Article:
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Maria Tanjala and Irina Albita are the co-founders of FilmChain, the fintech platform that pays professionals in the film and TV industries.

Five questions with FilmChain

08 December 2020

4 minute read

Maria Tanjala and Irina Albita are the Co-founders of FilmChain, the FinTech platform that pays professionals in the film and TV industries.

Maria Tanjala and Irina Albita are the Co-founders of FilmChain, the FinTech platform that pays professionals in the film and TV industries. FilmChain helps producers, investors, public financiers, sales agents and actors access their money and data in automatic, transparent processes.

Named Start-up of the Year at the London Business Awards 2020 and a SXSW Pitch 2020 finalist, FilmChain leverages blockchain technology and machine learning to save industry professionals millions of pounds previously lost due to mismanaged funds, human errors and poor data. The platform is used end-to-end by HBO, Council of Europe Eurimages, Film Fund Hamburg, German Producers Association, Screen Australia and clients in the US, UK, Europe, Canada, Australia and Israel.

Maria is a UK-based entrepreneur passionate about tech solutions that bring transparency and automation to creative industries. Prior to FilmChain, Maria worked in the film industry, mainly as a producer, for 12 years—creating and managing budgets, assembling and managing crews, and creating marketing and distribution strategies. She was a Rising Star Screen International 2018 nominee and has a master's degree in filmmaking.

Irina is a technologist with a background in mathematics and computer science. She has more than 12 years of experience in tech, having founded and managed several tech startups and large development teams. Irina has a master's degree in management, organisations and governance from the London School of Economics.

01. What was the inspiration behind your company?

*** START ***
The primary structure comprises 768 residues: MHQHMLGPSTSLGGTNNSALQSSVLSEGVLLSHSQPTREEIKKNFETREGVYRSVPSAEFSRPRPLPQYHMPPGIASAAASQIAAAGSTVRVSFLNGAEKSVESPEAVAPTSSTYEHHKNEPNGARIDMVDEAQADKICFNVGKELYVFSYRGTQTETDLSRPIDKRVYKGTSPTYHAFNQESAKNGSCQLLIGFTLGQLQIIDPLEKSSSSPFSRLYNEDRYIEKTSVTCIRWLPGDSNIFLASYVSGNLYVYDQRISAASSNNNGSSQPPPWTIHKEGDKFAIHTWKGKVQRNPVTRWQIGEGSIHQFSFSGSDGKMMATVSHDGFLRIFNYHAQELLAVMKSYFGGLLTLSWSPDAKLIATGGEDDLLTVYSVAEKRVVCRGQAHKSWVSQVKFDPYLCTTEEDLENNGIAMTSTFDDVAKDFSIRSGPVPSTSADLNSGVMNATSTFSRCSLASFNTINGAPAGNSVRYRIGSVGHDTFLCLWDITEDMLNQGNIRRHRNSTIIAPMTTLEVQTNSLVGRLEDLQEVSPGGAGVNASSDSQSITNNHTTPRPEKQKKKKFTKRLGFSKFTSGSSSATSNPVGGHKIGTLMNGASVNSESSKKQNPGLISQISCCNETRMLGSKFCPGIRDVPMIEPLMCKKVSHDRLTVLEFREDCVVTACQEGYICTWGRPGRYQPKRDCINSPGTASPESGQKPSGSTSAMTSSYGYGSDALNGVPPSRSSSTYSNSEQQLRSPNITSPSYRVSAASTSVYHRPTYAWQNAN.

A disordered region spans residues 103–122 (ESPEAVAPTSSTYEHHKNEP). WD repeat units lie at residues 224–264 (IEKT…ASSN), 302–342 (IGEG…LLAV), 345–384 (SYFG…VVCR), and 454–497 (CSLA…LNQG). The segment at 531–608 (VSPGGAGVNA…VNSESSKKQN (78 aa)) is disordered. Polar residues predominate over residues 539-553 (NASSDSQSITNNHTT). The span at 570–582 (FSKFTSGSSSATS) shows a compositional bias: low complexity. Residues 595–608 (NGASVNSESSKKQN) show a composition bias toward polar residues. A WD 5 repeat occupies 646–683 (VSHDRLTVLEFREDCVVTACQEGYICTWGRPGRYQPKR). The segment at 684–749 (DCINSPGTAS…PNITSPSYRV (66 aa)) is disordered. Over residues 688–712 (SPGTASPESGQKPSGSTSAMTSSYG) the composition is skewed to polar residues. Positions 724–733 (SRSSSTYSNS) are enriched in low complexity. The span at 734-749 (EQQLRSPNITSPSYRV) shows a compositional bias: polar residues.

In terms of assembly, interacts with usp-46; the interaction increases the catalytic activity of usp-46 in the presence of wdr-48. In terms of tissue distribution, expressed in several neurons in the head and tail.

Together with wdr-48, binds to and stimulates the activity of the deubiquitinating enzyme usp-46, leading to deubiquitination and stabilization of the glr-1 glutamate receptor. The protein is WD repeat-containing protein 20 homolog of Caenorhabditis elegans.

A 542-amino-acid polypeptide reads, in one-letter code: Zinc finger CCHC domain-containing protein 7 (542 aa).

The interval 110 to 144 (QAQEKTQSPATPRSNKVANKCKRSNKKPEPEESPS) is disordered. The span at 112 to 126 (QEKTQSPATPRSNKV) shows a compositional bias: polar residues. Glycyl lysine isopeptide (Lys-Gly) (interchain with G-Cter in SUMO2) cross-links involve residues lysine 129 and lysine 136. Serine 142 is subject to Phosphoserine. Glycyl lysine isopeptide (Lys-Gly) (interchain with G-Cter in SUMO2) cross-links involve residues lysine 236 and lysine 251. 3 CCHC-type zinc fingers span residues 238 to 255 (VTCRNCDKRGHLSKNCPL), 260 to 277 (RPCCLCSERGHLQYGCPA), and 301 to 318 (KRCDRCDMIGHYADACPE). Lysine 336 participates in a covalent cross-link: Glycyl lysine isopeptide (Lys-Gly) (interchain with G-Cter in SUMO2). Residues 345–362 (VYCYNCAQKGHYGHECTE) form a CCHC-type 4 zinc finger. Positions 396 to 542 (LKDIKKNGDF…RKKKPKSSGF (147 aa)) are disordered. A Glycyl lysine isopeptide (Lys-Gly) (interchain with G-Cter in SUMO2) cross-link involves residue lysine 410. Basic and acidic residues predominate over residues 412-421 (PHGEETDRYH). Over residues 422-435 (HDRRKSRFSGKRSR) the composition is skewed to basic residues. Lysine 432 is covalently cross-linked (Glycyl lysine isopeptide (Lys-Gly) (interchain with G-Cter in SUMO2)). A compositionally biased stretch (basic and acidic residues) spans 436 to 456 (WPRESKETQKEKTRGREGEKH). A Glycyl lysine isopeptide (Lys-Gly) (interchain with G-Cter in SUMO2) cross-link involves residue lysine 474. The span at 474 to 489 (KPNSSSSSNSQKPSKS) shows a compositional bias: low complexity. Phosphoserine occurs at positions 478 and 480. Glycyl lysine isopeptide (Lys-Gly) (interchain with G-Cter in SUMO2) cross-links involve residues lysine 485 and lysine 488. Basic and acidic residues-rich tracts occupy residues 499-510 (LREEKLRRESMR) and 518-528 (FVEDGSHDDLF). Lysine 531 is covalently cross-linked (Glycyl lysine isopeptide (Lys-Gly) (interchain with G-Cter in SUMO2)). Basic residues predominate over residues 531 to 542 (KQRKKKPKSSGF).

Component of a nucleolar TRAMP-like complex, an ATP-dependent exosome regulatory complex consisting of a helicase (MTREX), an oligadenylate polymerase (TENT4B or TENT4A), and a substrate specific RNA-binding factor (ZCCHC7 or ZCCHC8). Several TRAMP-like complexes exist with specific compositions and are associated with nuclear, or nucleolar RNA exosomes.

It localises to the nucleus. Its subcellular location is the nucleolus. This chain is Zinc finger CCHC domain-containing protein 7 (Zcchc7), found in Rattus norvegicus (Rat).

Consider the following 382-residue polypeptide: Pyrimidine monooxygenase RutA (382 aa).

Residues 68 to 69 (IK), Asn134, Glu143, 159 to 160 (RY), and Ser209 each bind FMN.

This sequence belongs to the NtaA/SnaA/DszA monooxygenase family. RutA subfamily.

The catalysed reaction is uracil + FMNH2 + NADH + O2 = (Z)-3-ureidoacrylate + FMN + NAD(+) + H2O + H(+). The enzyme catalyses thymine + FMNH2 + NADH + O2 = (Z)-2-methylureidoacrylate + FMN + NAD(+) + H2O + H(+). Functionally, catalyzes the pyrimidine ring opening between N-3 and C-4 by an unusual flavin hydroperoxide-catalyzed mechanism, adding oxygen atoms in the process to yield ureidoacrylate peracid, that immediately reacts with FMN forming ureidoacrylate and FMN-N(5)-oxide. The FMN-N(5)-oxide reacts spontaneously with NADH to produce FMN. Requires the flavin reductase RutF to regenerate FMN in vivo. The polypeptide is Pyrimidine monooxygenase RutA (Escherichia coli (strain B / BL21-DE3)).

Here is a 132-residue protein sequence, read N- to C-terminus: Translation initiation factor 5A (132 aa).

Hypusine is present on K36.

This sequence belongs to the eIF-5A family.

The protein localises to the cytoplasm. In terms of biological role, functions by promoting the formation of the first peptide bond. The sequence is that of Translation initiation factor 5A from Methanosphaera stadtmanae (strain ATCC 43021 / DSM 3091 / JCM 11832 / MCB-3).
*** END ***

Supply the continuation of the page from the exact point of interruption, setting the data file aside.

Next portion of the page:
Irina: With first-hand knowledge of the challenges screen professionals face, we co-founded Big Couch, a FinTech startup in the entertainment industry that enabled independent filmmakers and video content creators to invest in projects they work on through a funding mechanism we named ‘crewfunding.’ We recognised that the opportunity of payments and reporting is much bigger across the industry, which led us to pivot to what is right now FilmChain. FilmChain's mission is to transform traditionally slow and opaque recoupments by empowering the industry with transparency and data.

02. How do you feel being a female founder gives your startup a unique advantage?

Maria: Great reports and statistics have been published on the discrimination that female founders are facing, particularly in regards to raising investment. I believe there's a benefit to working with ambassadors and champions who are aware of this historic lack of representation in the founders landscape. These people are generally great business minds who we can learn from, who also back innovation and progress, which aligns with our values at FilmChain and the disruption we are causing in the screen industries.

Irina: As female founders, we have been successful in identifying top talent regardless of gender or background across all areas of the company—technical roles, business development roles etc. Besides true grit and perseverance, we believe we bring empathy to the way we manage and grow the team that allows for meaningful company interaction particularly in such difficult times.

03. What is the most important lesson you've learned since first developing and launching your startup?

Maria: I have learned that everything can take perhaps double the time that I initially planned. On some sprints, we were able to develop the technology at a faster pace, but I have learned to have more patience.

Irina: I learned that it is important to put the team first. The agility and growth of a company, particularly during the scale-up phase, is only determined by the time invested in each individual that contributes and each department head. I also learned as a Co-founder, that whenever in doubt, it is best to over communicate decisions, your vision and plans particularly as the team grows fast and may be decentralised.

04. Some female founders report experiencing problems accessing capital, mentors, and networking opportunities. Tell us about some of the barriers you've faced.

Maria: After transitioning from my career as a producer to being an entrepreneur back in 2014, I learned that some men in positions of power are not willing to back female founders based on the prejudice that they are too young, too friendly and have other attributes assigned to women. While the tech community was incredibly supportive of our application of blockchain technology, the business world was not. More than once, in business environments, I was made to feel unfit to be an expert. Imposter syndrome is extremely prevalent in the female founders community.

05. Tell us about a role model or mentor who has helped you along your journey.

Irina: If you want something done, ask the busiest woman you know. This has been a personal mantra and I believe if you want to start a company, start it now. As women we have limitless reserves of perseverance and grit that can shine in an entrepreneurial setup.

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